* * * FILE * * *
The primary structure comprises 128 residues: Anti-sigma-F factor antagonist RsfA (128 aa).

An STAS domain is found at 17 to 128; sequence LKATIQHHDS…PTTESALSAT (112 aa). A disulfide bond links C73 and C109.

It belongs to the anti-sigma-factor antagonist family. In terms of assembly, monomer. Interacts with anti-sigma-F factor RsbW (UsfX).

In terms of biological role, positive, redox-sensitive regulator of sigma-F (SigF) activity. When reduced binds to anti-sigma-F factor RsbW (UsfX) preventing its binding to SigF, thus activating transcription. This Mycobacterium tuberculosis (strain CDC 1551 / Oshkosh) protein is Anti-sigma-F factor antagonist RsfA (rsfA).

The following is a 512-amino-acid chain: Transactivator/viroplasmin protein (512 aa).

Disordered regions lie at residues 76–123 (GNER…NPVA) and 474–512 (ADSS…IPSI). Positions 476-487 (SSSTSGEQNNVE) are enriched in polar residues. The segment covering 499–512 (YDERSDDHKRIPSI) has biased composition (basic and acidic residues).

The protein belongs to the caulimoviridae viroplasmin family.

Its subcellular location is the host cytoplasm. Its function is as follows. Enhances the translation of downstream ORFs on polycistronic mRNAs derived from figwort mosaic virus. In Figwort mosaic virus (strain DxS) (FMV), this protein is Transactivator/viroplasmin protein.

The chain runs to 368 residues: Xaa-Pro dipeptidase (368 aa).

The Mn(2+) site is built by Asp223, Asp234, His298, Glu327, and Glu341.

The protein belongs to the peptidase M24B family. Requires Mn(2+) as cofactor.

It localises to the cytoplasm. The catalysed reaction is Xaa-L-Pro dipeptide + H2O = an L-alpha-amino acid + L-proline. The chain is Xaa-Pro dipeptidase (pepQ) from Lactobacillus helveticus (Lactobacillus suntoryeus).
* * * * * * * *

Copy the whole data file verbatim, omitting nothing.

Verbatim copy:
The primary structure comprises 128 residues: Anti-sigma-F factor antagonist RsfA (128 aa).

An STAS domain is found at 17 to 128; sequence LKATIQHHDS…PTTESALSAT (112 aa). A disulfide bond links C73 and C109.

It belongs to the anti-sigma-factor antagonist family. In terms of assembly, monomer. Interacts with anti-sigma-F factor RsbW (UsfX).

In terms of biological role, positive, redox-sensitive regulator of sigma-F (SigF) activity. When reduced binds to anti-sigma-F factor RsbW (UsfX) preventing its binding to SigF, thus activating transcription. This Mycobacterium tuberculosis (strain CDC 1551 / Oshkosh) protein is Anti-sigma-F factor antagonist RsfA (rsfA).

The following is a 512-amino-acid chain: Transactivator/viroplasmin protein (512 aa).

Disordered regions lie at residues 76–123 (GNER…NPVA) and 474–512 (ADSS…IPSI). Positions 476-487 (SSSTSGEQNNVE) are enriched in polar residues. The segment covering 499–512 (YDERSDDHKRIPSI) has biased composition (basic and acidic residues).

The protein belongs to the caulimoviridae viroplasmin family.

Its subcellular location is the host cytoplasm. Its function is as follows. Enhances the translation of downstream ORFs on polycistronic mRNAs derived from figwort mosaic virus. In Figwort mosaic virus (strain DxS) (FMV), this protein is Transactivator/viroplasmin protein.

The chain runs to 368 residues: Xaa-Pro dipeptidase (368 aa).

The Mn(2+) site is built by Asp223, Asp234, His298, Glu327, and Glu341.

The protein belongs to the peptidase M24B family. Requires Mn(2+) as cofactor.

It localises to the cytoplasm. The catalysed reaction is Xaa-L-Pro dipeptide + H2O = an L-alpha-amino acid + L-proline. The chain is Xaa-Pro dipeptidase (pepQ) from Lactobacillus helveticus (Lactobacillus suntoryeus).